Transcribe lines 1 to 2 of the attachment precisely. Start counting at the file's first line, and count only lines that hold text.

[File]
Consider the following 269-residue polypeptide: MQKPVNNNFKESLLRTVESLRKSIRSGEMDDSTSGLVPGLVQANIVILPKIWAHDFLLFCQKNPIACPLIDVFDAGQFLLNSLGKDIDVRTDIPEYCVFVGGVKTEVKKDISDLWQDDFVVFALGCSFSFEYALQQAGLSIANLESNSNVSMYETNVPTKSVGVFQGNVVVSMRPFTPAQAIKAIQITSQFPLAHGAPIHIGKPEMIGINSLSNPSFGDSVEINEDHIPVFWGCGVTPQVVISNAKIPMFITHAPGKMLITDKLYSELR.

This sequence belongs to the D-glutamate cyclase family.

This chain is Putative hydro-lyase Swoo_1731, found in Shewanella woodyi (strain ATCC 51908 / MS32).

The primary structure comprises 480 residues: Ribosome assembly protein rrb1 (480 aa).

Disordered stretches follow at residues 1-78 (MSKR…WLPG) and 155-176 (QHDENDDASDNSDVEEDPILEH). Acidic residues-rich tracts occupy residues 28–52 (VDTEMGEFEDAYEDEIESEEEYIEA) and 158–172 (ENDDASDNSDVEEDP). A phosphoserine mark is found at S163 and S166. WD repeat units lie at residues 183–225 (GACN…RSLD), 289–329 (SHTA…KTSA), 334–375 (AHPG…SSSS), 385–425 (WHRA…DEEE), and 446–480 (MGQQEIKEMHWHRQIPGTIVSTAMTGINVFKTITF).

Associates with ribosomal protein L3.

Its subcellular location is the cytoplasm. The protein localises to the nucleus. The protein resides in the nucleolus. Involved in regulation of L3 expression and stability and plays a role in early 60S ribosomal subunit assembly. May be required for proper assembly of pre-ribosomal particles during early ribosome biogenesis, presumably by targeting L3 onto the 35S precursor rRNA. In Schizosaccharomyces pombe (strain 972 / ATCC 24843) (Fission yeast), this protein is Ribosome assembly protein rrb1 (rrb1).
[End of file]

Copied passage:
Consider the following 269-residue polypeptide: MQKPVNNNFKESLLRTVESLRKSIRSGEMDDSTSGLVPGLVQANIVILPKIWAHDFLLFCQKNPIACPLIDVFDAGQFLLNSLGKDIDVRTDIPEYCVFVGGVKTEVKKDISDLWQDDFVVFALGCSFSFEYALQQAGLSIANLESNSNVSMYETNVPTKSVGVFQGNVVVSMRPFTPAQAIKAIQITSQFPLAHGAPIHIGKPEMIGINSLSNPSFGDSVEINEDHIPVFWGCGVTPQVVISNAKIPMFITHAPGKMLITDKLYSELR.

This sequence belongs to the D-glutamate cyclase family.